Among the countless caves in Thailand, only but a fraction have been explored. New caves are being discovered almost every day.
How can a cave become lost? Landslides, violent storms, earthquakes, volcanic upheavals, and by the efforts of man himself. It's a known fact that caves for some reason or other are sealed by those who want to keep them secret, as the Japanese had done to many caves in Southeast Asia after their defeat in World War II.
Cave exploring in Southeast Asia is a relatively new sport, if we can call it a sport. Even the name can be misleading. Americans call cave exploring 'spelunking.' The British say it's 'speleology,' and they are correct if we use the Oxford English dictionary. On the other hand, Webster's defines a spelunker as one who explores or studies caves. Whatever the name, both are the same.
Spelunking is gradually making its way in Asia. The difficulty of cave exploring, however, is finding out what caves have been explored and which have not. Nevertheless, there is beyond any doubt, the caves and underground caverns of Thailand and the Malay Peninsula are the most challenging and interesting in the world. These caves hold many of mankind's most baffling secrets.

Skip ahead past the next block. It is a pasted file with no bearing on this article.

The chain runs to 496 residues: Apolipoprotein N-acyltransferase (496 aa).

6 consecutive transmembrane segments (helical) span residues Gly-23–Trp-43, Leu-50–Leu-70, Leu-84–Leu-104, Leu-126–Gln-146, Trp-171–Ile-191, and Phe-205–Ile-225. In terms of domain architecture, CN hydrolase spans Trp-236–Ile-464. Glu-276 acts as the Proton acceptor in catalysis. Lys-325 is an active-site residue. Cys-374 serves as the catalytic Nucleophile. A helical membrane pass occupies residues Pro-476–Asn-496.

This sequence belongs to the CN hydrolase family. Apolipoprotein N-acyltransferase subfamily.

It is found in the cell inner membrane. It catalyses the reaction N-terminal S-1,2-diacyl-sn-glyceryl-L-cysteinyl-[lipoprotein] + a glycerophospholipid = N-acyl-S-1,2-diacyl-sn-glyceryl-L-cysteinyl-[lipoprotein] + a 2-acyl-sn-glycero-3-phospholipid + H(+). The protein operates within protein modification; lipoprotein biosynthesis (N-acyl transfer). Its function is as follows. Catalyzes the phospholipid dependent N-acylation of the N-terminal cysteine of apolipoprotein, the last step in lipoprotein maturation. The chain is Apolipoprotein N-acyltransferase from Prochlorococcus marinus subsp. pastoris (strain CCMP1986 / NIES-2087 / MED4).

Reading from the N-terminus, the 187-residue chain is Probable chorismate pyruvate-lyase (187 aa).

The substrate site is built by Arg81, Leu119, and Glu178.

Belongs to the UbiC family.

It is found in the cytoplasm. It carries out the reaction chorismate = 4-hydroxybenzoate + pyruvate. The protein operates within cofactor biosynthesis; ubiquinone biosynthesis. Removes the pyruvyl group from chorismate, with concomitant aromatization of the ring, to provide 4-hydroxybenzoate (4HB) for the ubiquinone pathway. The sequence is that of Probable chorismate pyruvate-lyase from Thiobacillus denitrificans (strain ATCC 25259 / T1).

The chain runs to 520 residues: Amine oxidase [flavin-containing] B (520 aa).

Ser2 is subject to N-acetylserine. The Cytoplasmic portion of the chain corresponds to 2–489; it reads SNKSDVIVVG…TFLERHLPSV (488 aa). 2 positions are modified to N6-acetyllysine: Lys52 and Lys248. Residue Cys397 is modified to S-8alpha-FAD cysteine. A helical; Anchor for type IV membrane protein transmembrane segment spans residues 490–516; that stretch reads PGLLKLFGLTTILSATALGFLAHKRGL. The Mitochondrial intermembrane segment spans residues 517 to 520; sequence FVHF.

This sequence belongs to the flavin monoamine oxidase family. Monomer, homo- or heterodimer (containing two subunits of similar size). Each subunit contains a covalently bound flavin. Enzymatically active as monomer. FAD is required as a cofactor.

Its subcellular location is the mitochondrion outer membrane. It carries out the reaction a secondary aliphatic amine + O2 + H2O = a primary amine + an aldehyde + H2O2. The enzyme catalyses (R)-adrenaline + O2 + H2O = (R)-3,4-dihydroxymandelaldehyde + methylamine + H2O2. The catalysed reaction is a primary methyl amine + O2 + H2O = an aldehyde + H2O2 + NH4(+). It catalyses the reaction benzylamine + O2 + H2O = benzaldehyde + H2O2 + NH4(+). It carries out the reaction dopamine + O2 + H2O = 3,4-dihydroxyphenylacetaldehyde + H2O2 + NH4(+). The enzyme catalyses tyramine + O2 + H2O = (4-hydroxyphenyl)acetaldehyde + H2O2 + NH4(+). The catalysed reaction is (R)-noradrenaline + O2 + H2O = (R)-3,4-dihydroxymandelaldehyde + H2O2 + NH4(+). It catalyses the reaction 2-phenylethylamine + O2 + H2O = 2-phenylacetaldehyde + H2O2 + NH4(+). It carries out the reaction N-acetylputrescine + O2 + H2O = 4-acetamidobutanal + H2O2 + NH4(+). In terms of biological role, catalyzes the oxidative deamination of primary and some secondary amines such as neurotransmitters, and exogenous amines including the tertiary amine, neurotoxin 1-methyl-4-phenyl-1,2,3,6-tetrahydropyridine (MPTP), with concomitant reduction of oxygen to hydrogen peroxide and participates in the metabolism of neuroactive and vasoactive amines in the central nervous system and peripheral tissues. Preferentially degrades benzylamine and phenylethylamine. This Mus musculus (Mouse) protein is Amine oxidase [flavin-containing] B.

For the serious-minded speleologist, the caves of Thailand can offer adventure unchallenged, but only well equipped parties with experience can explore these caves properly and safely. On the other hand, caves marked on tourism maps can be visited by the casual traveller.
Cave exploring in Thailand has only begun, and holds untold possibilities for the adventure traveller. Even finding them can be an adventure.